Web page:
There's no shortage of flu fear these days. We're either afraid our children will get the flu—and mad/scared/frustrated because there's no vaccine to be found—or afraid that the vaccine will cause grievous harm. Those last fears were stoked by the story of Desiree Jennings, a 26-year-old Washington Redskins cheerleader from Ashburn, Va., who fell ill 10 days after getting a seasonal flu shot. Antivaccine activist group Generation Rescue, founded by actors Jenny McCarthy and Jim Carrey, seized on her story, saying her apparent dystonia—manifesting itself in seizures and the inability to walk forward—was caused by the flu shot.
I don't know what caused Jennings's illness, and I wish her a speedy and complete recovery, but it saddens me to see her suffering used by the news media and advocates to incite fear when none of us know what really happened to her. We humans don't like risk and uncertainty, especially when it affects the health of ourselves or those we love. So we fill in the blanks. In 2006, for instance, four people died within a day after getting seasonal flu shots in Israel. The deaths received global publicity, and many people in Israel skipped flu shots that year. The four who died were old and sick, and they probably died of heart problems, according to a study out this week in The Lancet. And statistically, 20 people in such a high-risk group could have been expected to die within 24 hours of getting a shot, the Lancet researchers said. So, did the flu vaccine cause those four people to die? Almost certainly not. The fact that they died after getting the shot was most likely a coincidence. But since we will never know with 100 percent certainty, it's not hard to wonder if there's a link, just as in the case of Desiree Jennings.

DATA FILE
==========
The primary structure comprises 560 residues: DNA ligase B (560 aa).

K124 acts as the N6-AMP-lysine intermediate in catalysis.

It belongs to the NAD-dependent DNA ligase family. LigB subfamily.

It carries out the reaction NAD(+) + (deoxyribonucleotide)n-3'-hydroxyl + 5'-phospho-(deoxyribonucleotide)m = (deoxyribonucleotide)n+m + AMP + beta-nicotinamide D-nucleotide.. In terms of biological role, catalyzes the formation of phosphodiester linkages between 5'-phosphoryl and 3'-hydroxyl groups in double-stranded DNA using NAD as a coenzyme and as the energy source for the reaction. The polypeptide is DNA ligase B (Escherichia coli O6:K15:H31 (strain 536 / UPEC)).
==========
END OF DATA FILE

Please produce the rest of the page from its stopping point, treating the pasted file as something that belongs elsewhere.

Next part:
Fear can sometimes seem as transmissible as a disease. Swine flu has been topic No. 1 at the bus stop and with other mothers, and the local school listservs and parent blogs are crammed with E-mails from worried parents. Worried about H1N1 flu, worried about vaccine safety, worried about vaccine availability: It's contagious. If you're in need of evidence, consider this fascinating tidbit, soon to be published in Psychological Science, from researchers at the University of Michigan. Last spring, after swine flu first surfaced, they stationed an actor in a campus hall and told her to sneeze loudly as students passed. The researchers then interviewed the students and asked them to rate the risk of dying of a serious disease. The students who had seen the sneeze thought they were much more likely to fall ill—and also much more likely to die of a heart attack before age 50, die from a crime, or die from an accident. The fear of all deaths increased from seeing a single sneeze. And the students who saw the sneeze were also much more negative about the country's healthcare system. Irrational? Sure. Normal? Yes.
Meanwhile, there's almost no H1N1 vaccine to be found in my county this week. Parents of children with asthma and other chronic ailments that put them at higher risk have been frantically calling doctors' offices and public-health clinics, with little luck. (And the "find a flu shot" link for the county health department is broken. Grrr.)
There's been a lot of ink shed on Politico and elsewhere over whether the Obama administration overpromised on H1N1 flu vaccine delivery. Health and Human Services Secretary Kathleen Sebelius said last week that she was "naive" in believing the rosy predictions made by five companies manufacturing the vaccine. The current shortage of swine flu vaccine for children with underlying health problems risks alienating the people who most need a healthcare system they can rely on. It takes just a sneeze to make us irrationally fearful. So it's no wonder that a pandemic, a vaccine shortage, and people falling ill after flu shots, no matter what the cause, can freak us out. Public-health officials risk losing our faith if they don't embrace the fact that scientific evidence doesn't always banish fears borne on a sneeze.